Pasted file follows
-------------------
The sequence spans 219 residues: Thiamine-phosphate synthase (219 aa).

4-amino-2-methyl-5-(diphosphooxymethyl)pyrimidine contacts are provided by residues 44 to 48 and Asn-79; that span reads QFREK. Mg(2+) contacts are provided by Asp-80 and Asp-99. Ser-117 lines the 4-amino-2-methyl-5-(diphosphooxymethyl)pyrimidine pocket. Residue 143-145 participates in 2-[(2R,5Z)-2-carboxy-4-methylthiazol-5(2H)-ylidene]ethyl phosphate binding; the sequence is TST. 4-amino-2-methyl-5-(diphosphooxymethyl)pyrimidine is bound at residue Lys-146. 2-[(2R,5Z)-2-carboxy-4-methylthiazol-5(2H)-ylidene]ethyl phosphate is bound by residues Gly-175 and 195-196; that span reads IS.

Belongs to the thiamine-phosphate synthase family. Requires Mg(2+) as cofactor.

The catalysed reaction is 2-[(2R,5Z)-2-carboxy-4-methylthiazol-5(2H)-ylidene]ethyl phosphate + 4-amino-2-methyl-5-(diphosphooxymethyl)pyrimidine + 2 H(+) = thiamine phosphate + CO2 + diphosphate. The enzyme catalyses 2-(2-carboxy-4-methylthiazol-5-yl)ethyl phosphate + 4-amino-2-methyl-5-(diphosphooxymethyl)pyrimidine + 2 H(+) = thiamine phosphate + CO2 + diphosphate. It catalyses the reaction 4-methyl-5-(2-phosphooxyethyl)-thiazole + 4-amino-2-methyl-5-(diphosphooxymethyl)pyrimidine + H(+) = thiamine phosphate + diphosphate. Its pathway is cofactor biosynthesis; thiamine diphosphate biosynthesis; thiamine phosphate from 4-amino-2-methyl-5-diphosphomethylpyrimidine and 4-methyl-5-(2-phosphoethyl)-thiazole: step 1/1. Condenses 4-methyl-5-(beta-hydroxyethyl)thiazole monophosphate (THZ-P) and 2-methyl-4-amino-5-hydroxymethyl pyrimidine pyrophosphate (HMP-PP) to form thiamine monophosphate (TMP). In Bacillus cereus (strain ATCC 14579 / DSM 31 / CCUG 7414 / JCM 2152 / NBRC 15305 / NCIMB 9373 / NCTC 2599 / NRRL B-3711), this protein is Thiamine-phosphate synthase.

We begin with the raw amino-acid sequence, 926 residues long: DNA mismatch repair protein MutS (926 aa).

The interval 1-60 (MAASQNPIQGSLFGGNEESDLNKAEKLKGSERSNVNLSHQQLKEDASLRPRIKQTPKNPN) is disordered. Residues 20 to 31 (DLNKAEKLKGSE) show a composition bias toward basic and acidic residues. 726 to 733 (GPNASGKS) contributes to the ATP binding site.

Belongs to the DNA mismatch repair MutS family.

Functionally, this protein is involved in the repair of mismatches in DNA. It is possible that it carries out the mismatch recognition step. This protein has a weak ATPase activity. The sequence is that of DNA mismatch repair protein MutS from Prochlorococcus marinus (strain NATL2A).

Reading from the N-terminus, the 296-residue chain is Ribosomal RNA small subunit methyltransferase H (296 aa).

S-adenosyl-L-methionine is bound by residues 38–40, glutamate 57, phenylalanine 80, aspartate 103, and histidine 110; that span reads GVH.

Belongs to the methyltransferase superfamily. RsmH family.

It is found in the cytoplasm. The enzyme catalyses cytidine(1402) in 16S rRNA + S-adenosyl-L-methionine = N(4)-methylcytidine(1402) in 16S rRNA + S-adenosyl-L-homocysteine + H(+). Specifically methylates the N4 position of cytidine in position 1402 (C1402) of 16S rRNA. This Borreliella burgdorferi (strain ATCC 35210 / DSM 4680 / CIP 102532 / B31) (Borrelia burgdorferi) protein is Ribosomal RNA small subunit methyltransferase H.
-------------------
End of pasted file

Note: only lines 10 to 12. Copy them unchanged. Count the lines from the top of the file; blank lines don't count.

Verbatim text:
S-adenosyl-L-methionine is bound by residues 38–40, glutamate 57, phenylalanine 80, aspartate 103, and histidine 110; that span reads GVH.

Belongs to the methyltransferase superfamily. RsmH family.

It is found in the cytoplasm. The enzyme catalyses cytidine(1402) in 16S rRNA + S-adenosyl-L-methionine = N(4)-methylcytidine(1402) in 16S rRNA + S-adenosyl-L-homocysteine + H(+). Specifically methylates the N4 position of cytidine in position 1402 (C1402) of 16S rRNA. This Borreliella burgdorferi (strain ATCC 35210 / DSM 4680 / CIP 102532 / B31) (Borrelia burgdorferi) protein is Ribosomal RNA small subunit methyltransferase H.